Monday, July 30, 2012

Calling 'bad boy' to do good deed

Different foreign policy wonks have been tossing back and forth the question of whether to ask Iran to use its tremendous leverage in Syria to find a political solution to the 16-month crisis there that has now left more than 20,000 Syrians dead.

Vali Nasr, former assistant to late diplomat Richard Holbrooke, has an op-ed in the New York Times, where he claims that the Western and Arab strategy to focus on toppling Syria's embattled President Bashar al-Assad takes that country down the slippery slope. In his view, Iran is the most significant actor in this game, which major powers ignore. Given the fact that any indulgence granted to demands of Iran has reapead a horrible harvest in the past few years, it is legitimate to ask why Tehran could possibly play a constructive role in the Syrian crisis. The article is fascinating because hardly anything claimed in the piece is theoretically wrong.

Iran is an unreliable and unpredictable country -- it takes extra caution and patience to work with this country. History shows that it would be a mistake to bet on Iran's words and pledges. Working with Iran in difficult cases such as Syria is a sure path to a room full of trouble. For years, the Western countries have worked tooth and nail to move Syria out of Iran's orbit and accused the Islamic republic of aligning with Syria in a bid to extend its influence to the eastern Mediterranean. How could now Western nations ask Iran to play a constructive role in Syria when it believes that Iran should have no business in the country? In addition, Iran blatantly backed Assad and gave no sign that it would agree to a Sunni-dominated government once the Syrian president steps down.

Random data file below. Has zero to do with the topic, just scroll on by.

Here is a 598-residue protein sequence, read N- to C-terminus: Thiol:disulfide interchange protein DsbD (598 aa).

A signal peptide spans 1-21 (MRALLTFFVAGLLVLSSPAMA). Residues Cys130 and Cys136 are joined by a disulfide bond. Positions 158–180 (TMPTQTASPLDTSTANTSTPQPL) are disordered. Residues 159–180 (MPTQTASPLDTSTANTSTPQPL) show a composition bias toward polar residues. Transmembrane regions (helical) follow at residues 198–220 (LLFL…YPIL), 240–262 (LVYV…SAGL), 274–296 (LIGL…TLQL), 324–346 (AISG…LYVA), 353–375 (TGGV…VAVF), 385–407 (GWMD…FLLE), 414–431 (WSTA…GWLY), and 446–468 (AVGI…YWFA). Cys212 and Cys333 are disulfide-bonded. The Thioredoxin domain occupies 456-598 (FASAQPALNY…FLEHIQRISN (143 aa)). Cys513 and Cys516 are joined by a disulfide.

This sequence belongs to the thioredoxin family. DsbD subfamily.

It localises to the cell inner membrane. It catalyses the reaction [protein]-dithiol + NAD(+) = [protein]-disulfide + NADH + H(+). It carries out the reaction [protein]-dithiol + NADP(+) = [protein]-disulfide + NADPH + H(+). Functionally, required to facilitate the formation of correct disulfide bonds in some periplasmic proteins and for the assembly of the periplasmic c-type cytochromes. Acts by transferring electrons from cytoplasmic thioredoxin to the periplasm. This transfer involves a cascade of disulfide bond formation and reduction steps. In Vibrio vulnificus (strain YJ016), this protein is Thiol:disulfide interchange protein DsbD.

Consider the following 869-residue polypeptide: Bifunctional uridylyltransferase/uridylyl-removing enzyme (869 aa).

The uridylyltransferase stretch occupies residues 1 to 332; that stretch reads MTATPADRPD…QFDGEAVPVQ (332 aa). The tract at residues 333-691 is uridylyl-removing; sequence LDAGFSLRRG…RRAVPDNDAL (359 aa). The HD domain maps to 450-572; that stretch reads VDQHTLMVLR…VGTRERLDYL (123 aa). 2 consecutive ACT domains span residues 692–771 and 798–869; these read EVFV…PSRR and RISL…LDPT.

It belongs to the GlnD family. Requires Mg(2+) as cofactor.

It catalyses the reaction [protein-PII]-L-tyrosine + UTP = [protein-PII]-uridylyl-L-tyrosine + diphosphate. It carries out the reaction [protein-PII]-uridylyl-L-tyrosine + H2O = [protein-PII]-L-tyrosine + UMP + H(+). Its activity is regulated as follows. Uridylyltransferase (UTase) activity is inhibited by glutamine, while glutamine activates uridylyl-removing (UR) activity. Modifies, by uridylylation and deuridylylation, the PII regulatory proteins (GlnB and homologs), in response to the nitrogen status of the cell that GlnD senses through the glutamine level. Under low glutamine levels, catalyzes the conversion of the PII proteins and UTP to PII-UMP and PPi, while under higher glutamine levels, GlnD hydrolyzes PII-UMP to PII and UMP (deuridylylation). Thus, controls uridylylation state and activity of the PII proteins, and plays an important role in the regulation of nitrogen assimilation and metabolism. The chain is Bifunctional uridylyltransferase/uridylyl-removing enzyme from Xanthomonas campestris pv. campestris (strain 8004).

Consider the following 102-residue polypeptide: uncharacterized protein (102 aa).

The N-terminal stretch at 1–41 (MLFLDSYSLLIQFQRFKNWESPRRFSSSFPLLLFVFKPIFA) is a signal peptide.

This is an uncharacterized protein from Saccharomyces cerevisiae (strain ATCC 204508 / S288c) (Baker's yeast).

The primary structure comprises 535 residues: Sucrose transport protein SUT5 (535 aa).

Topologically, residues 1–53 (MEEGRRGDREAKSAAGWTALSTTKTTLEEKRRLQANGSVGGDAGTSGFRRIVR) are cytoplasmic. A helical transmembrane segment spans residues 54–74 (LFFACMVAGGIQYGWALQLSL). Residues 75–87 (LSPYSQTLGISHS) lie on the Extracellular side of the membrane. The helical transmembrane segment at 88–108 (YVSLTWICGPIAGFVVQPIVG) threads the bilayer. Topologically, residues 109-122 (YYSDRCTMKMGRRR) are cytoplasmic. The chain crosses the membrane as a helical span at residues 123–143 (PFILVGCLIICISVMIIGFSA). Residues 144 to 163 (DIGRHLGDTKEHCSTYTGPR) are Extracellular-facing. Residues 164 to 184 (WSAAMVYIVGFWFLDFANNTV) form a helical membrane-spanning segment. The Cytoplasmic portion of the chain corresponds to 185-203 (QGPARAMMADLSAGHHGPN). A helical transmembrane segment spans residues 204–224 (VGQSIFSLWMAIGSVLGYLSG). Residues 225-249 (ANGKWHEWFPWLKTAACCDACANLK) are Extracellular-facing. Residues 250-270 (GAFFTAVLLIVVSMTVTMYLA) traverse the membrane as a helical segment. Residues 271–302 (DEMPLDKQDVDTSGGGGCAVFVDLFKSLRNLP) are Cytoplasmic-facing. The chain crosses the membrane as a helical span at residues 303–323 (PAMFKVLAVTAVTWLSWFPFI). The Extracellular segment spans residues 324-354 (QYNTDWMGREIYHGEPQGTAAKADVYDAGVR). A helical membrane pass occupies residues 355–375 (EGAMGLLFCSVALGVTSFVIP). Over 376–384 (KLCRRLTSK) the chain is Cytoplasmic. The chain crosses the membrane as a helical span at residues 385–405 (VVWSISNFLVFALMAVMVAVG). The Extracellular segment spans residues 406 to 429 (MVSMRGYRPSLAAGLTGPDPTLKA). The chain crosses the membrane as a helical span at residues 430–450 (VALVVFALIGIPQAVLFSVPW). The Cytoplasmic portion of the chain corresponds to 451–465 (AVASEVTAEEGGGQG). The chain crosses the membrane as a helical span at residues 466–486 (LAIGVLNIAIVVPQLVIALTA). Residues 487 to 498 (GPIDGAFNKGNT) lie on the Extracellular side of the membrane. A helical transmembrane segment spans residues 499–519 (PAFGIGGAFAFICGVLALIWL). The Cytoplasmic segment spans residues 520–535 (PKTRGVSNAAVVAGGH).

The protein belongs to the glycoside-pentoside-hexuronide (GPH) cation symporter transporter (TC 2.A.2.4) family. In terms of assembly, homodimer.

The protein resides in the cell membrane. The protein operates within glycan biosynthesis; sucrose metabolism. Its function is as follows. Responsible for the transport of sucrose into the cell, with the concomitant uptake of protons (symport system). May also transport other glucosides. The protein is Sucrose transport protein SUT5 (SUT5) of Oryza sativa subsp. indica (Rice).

In Nasr's article, few of these concerns are mentioned or addressed adequately. Nasr claims that with or without Assad as its leader, Syria now has all the makings of a grim and drawn-out civil war. He argues that the United States and its allies must enlist the cooperation of Assad’s allies — Russia and, especially, Iran  — to find a power-sharing arrangement for a post-Assad Syria that all sides can support, however difficult that may be to achieve. In his view, involving Iran in any resolution to the conflict could throw Tehran a lifeline, but repercussions of prolonged conflict in Syria would have devastating consequences for both Syria and its vicinity. He then goes on in length to explain how powerful Assad's "killing machine" is and how it carries the risk of becoming another Lebanon. Nasr contends that the West has already bungled its attempt to topple Assad and he says the Western strategy of supporting opposition to oust the Syrian president is a wrong goal.